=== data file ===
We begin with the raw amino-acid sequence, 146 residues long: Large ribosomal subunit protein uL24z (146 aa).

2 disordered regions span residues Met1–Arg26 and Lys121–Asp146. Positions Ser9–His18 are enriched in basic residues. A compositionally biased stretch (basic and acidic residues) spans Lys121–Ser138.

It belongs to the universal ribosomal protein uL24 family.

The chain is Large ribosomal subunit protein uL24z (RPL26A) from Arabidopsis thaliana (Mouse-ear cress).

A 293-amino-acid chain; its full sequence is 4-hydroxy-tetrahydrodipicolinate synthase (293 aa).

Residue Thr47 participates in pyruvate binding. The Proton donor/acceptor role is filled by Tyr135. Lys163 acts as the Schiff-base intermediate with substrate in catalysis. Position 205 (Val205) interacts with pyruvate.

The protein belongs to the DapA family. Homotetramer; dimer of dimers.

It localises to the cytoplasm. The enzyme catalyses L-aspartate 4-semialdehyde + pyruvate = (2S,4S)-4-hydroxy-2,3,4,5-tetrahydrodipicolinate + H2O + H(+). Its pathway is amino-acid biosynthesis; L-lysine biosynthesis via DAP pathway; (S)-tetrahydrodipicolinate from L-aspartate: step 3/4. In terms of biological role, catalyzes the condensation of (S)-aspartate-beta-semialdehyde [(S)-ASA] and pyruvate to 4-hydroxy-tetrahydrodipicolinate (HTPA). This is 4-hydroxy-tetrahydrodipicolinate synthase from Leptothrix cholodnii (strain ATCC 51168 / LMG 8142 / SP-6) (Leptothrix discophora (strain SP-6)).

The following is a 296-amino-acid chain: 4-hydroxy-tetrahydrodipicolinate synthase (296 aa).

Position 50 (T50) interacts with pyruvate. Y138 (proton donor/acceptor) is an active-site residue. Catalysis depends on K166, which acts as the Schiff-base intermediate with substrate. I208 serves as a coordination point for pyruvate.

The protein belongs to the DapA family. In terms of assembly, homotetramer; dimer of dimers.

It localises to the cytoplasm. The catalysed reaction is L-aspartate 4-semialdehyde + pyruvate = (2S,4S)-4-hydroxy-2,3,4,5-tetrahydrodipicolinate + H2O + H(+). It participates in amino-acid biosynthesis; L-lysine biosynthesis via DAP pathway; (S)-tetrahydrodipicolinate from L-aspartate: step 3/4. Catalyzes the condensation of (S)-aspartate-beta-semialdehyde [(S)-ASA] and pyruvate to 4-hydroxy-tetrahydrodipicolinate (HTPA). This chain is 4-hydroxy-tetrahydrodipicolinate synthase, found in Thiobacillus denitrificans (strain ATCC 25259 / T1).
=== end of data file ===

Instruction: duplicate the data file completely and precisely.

We begin with the raw amino-acid sequence, 146 residues long: Large ribosomal subunit protein uL24z (146 aa).

2 disordered regions span residues Met1–Arg26 and Lys121–Asp146. Positions Ser9–His18 are enriched in basic residues. A compositionally biased stretch (basic and acidic residues) spans Lys121–Ser138.

It belongs to the universal ribosomal protein uL24 family.

The chain is Large ribosomal subunit protein uL24z (RPL26A) from Arabidopsis thaliana (Mouse-ear cress).

A 293-amino-acid chain; its full sequence is 4-hydroxy-tetrahydrodipicolinate synthase (293 aa).

Residue Thr47 participates in pyruvate binding. The Proton donor/acceptor role is filled by Tyr135. Lys163 acts as the Schiff-base intermediate with substrate in catalysis. Position 205 (Val205) interacts with pyruvate.

The protein belongs to the DapA family. Homotetramer; dimer of dimers.

It localises to the cytoplasm. The enzyme catalyses L-aspartate 4-semialdehyde + pyruvate = (2S,4S)-4-hydroxy-2,3,4,5-tetrahydrodipicolinate + H2O + H(+). Its pathway is amino-acid biosynthesis; L-lysine biosynthesis via DAP pathway; (S)-tetrahydrodipicolinate from L-aspartate: step 3/4. In terms of biological role, catalyzes the condensation of (S)-aspartate-beta-semialdehyde [(S)-ASA] and pyruvate to 4-hydroxy-tetrahydrodipicolinate (HTPA). This is 4-hydroxy-tetrahydrodipicolinate synthase from Leptothrix cholodnii (strain ATCC 51168 / LMG 8142 / SP-6) (Leptothrix discophora (strain SP-6)).

The following is a 296-amino-acid chain: 4-hydroxy-tetrahydrodipicolinate synthase (296 aa).

Position 50 (T50) interacts with pyruvate. Y138 (proton donor/acceptor) is an active-site residue. Catalysis depends on K166, which acts as the Schiff-base intermediate with substrate. I208 serves as a coordination point for pyruvate.

The protein belongs to the DapA family. In terms of assembly, homotetramer; dimer of dimers.

It localises to the cytoplasm. The catalysed reaction is L-aspartate 4-semialdehyde + pyruvate = (2S,4S)-4-hydroxy-2,3,4,5-tetrahydrodipicolinate + H2O + H(+). It participates in amino-acid biosynthesis; L-lysine biosynthesis via DAP pathway; (S)-tetrahydrodipicolinate from L-aspartate: step 3/4. Catalyzes the condensation of (S)-aspartate-beta-semialdehyde [(S)-ASA] and pyruvate to 4-hydroxy-tetrahydrodipicolinate (HTPA). This chain is 4-hydroxy-tetrahydrodipicolinate synthase, found in Thiobacillus denitrificans (strain ATCC 25259 / T1).